“Vaccines cause autism.”
Pants on fire. Fraudulent research.
Based on a paper published in 1998, the publication was a small case series with no controls, linked three common conditions, and relied on parental recall and beliefs. Worse still, it has been shown that numerous facts about the patients’ medical histories were altered in order to manipulate certain results. Later evidence has shown that this fraudulent research was committed for both financial and political gain.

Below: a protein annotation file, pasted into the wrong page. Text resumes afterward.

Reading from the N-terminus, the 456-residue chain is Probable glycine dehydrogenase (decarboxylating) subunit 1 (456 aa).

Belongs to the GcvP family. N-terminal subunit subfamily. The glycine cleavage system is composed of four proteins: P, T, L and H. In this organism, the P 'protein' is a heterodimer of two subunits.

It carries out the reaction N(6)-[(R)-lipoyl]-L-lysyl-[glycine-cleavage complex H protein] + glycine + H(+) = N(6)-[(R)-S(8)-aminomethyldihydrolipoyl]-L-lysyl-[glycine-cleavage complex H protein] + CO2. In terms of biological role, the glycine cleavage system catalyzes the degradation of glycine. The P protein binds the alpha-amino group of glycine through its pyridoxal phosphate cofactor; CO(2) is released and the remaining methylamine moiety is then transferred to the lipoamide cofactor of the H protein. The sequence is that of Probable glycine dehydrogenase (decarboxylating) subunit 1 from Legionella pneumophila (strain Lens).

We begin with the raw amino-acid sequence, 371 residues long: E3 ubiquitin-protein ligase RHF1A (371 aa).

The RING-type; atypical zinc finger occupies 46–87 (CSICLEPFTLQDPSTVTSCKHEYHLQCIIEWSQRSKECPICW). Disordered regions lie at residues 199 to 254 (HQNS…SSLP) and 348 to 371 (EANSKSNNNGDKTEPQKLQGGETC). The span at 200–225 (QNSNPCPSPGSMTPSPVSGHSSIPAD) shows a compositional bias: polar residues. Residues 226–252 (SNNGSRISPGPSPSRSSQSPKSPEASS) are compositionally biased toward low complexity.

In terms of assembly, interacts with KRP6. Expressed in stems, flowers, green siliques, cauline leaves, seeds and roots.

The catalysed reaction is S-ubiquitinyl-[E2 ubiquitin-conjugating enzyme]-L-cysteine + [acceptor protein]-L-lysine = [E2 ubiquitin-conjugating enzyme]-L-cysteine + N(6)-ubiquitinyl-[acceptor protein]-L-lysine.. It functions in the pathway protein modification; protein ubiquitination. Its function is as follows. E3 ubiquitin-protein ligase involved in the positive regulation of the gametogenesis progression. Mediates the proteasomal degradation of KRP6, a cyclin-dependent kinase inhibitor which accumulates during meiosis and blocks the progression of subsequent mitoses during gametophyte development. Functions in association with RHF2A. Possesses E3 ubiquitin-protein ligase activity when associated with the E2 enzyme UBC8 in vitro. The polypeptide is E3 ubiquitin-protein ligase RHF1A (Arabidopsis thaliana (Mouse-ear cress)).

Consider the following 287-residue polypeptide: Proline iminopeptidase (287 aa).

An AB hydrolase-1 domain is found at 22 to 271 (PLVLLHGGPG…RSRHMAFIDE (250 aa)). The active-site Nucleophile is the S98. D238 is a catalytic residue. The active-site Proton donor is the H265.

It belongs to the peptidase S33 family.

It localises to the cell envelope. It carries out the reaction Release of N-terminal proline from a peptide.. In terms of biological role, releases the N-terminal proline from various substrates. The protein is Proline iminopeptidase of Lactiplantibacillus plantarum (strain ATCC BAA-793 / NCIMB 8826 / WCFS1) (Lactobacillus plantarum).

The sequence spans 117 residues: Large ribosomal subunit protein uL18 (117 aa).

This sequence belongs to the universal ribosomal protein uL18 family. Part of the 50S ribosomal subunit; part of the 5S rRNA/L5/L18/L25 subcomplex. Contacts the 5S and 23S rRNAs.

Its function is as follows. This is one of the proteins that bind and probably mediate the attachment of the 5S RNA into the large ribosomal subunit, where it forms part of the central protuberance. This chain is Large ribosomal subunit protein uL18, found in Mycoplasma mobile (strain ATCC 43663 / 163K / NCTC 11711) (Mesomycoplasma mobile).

Over the following decade, actual epidemiological studies consistently found no evidence of a link between the MMR vaccine and autism.
See other: Mythconceptions?